Do you twist when you walk?

This past weekend my hubby, girlie and I spent a gorgeous sunshiny Sunday afternoon at one of my favorite parks.

We picnicked, girlie went down the slide a few hundred times, I began the process of rebuilding my callouses as I made a few passes across the monkey bars and we enjoyed traipsing through the woods.

I also confess that I did a fair bit of people watching, starting with my husband. It’s a hazard of my profession. Be glad you’re not married to me.

As my hubby walked across the grass to the playground, I noticed he does this wonky thing with his hips, specifically this wonky twist thing where he moves his right hip forward when he steps with his right foot.

Because my antennae were now alerted to this wonky hip twist phenomena, I saw it everywhere I looked - people stepping forward with their left leg and taking the whole left side of their pelvis forward too and vice verse with the right leg. Step twist, step twist. Actually, more like steptwist, steptwist. Over and over.

That's certainly one way to travel forward and it can look fabulously sexy on the dance floor. But.

If your pelvis is doing the twist with every step you take, what's it twisting around?

It's twisting around the “spit” of your spine, especially your lumbar vertebrae.

Do you really want to create more friction in your lumbar spine with every step you take? Hint: probably not if you’d like to avoid wearing out your parts prematurely.

Glutes on vacation

Another downside to the steptwist is it allows your glutes to go on vacation. They're not used very much with the steptwist, which means you miss out on the really important pelvic floor benefits that your glutes can offer.

Movement at the hip joint should not require movement of the pelvis. The leg should be able to move freely in the hip joint without taking the pelvis along for the ride and moving your spine.

Not many of us are living with ideal, however and the steptwist phenomena is usually a sign your hip flexors are tight. 

Where are your hip flexors?

Your hip flexors are those muscles on the front of your hip area that help you flex your hip joint. Stand up and put your hand on the front of your hip. Now, lift that knee up as if you are marching. Feel those muscles tighten under your hand? Those are your hip flexors.

They're the muscles that are put in a shortened position when we sit.

When we sit for hours and hours, day in and day out,  they adapt to being in a shortened position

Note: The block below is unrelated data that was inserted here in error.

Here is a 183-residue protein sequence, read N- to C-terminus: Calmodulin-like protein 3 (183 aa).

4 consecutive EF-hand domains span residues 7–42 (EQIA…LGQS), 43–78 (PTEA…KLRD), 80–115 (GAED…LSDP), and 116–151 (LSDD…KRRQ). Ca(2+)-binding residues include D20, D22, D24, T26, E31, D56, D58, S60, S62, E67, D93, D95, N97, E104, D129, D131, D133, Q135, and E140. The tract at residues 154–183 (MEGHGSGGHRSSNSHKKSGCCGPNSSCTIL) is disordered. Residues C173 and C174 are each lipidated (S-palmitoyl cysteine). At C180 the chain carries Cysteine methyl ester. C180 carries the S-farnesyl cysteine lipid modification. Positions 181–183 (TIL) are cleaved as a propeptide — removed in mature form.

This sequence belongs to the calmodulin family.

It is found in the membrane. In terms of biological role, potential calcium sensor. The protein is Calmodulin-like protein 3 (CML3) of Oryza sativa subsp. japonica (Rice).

So, if tight hip flexors contribute to the steptwist, which can increase friction in your lumbar vertebrae and decrease use of your glutes (making you more vulnerable to Flat Ass Syndrome and pelvic floor problems), that begs the question:

How to restore length to your hip flexors

1. Decrease the amount of time you spend with your hips flexed - sitting, stair stepping, bicycling, elliptical and the treadmill all increase the amount of time we spend in hip flexion. Many of us spend the majority of our day (and night) in hip flexion.

2. Spend time lengthening your hip flexors. My two favorite stretches for this are the lunge and the bolster under your pelvis stretch.


Yes                                  No

Yes                                  No

You’re probably familiar with the lunge, but this time we’re going to fine tune it a bit, by adding in these parameters. When you lunge:

1. Keep your shin vertical (photo on left) and don’t allow your knee to move in front of your ankle (photo on right).

2. Don’t allow your pelvis to tip forward. You're really looking to isolate the movement of extension at the hip joint, which means you want your leg to move behind you without your pelvis tipping forward. To do this, you’ll most likely move forward much, much less than you’re used to (photo on left).

The bolster-under-your-pelvis stretch


The photo is fairly self-explanatory. If you don't have a yoga bolster handy, you can substitute a stack of couch cushions or dense pillows, or try this DIY bolster. Things that you want to watch for as you do this:

1. keep your straight leg straight, no bent knee

2. allow your pelvis to tilt back and tuck, slightly rounding your low back (this is one time tucking is helpful)

It's nice to spend a few minutes cycling through these 2 stretches a couple of times throughout your day. Check out your walk before and after and notice what changes with your steptwist.

Are you a visual learner? In the video below, I walk you through the lunge exercise, with a little pre and post test.